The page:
Leadership lessons from above.

Read Time: 1 minute

Adam Loong | January 19th, 2022


Valuable communication techniques that improve leadership

High consequence communications take place thousands of times per minute, every day in the skies above us. These conversations are occurring between aircraft pilots and air traffic control (ATC) and are often the primary means of ensuring two aircraft don’t hit each other in the sky, pretty ‘high consequence’ wouldn’t you say?

A minor misinterpretation of a conversation by either party can have disastrous effects. Therefore, strict protocols have been implemented to minimise the opportunity for this to occur.

An even greater number of communications are taking place every day in our workplaces. Whilst the consequence of misinterpretation may not be as high as that experienced in the skies above us, significant issues can and do arise. A simple misunderstanding of instructions can result in any number of negative outcomes for a team or business as I’m sure, most reading this can attest to.

As a solution, we can look to our sisters and brothers of the sky. How do pilots and ATC communicate with each other to minimise the chance of misunderstanding? The answer: readbacks.

A readback is required by pilots following certain instructions provided by ATC. As an example:

ATC: “Alpha Bravo Charlie, Track to Newcastle, maintain 8,000 feet”

Pilot: “Track to Newcastle, maintain 8,000, Alpha Bravo Charlie”

This incredibly simple technique ensures clarity between both parties and confirms that the instructions have been communicated clearly.

This easy practice carries an even greater punch when utilised in the workplace. When a leader requests a readback of instructions, not only do they ensure that their intended message has been understood, but they also learn valuable lessons about their own communication methods. Often, when a leader listens to their own instructions read back to them in a different voice, they realise that they didn’t emphasise certain points or they overly complicated the guidance. On some occasions, the leader will be faced with the realisation that the directions that they provided will lead to a negative outcome – it’s better to work this out at the start than at the finish though!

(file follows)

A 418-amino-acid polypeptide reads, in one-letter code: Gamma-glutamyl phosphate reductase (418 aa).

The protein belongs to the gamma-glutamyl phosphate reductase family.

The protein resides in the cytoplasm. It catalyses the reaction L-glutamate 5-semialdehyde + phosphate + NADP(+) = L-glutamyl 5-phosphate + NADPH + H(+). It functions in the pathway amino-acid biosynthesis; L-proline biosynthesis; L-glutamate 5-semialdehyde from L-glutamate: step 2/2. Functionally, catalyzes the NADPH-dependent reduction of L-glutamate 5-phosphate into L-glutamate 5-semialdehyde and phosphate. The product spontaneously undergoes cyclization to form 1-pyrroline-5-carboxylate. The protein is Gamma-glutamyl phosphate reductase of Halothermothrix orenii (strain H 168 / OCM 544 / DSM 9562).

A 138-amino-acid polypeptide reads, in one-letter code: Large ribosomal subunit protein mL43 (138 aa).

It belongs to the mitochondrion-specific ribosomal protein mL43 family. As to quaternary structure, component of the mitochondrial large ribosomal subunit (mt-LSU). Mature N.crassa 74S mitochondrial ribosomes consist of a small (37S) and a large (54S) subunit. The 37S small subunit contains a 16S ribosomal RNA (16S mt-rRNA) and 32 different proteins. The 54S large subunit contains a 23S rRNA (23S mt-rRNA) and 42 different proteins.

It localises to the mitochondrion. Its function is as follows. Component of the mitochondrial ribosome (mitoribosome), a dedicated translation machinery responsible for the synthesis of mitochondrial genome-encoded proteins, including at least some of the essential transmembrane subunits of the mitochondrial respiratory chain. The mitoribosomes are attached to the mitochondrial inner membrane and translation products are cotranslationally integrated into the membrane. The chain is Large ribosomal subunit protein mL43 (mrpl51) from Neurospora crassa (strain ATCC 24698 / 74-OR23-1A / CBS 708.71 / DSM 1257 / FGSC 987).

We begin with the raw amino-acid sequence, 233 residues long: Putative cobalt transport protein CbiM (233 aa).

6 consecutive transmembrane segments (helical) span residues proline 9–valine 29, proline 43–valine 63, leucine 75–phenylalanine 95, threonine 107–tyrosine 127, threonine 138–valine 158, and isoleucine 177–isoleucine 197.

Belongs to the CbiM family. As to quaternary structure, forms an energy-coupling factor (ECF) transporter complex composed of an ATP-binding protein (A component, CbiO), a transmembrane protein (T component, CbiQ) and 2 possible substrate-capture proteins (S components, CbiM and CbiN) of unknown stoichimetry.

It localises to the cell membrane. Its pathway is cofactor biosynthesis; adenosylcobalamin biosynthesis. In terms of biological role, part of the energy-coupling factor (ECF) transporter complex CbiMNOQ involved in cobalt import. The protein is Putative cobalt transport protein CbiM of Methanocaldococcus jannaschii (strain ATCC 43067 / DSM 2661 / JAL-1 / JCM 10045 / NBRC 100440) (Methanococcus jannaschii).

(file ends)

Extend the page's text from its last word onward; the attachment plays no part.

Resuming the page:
When a leader requests a readback of instructions from an employee, it must be handled in a humble, self-deprecating manner. A readback is not a test of understanding but rather it is a test of how well a leader is communicating. Any misunderstandings that are uncovered during a readback are most likely the result of poor communication from the leader and therefore an excellent opportunity to practice continuous improvement.

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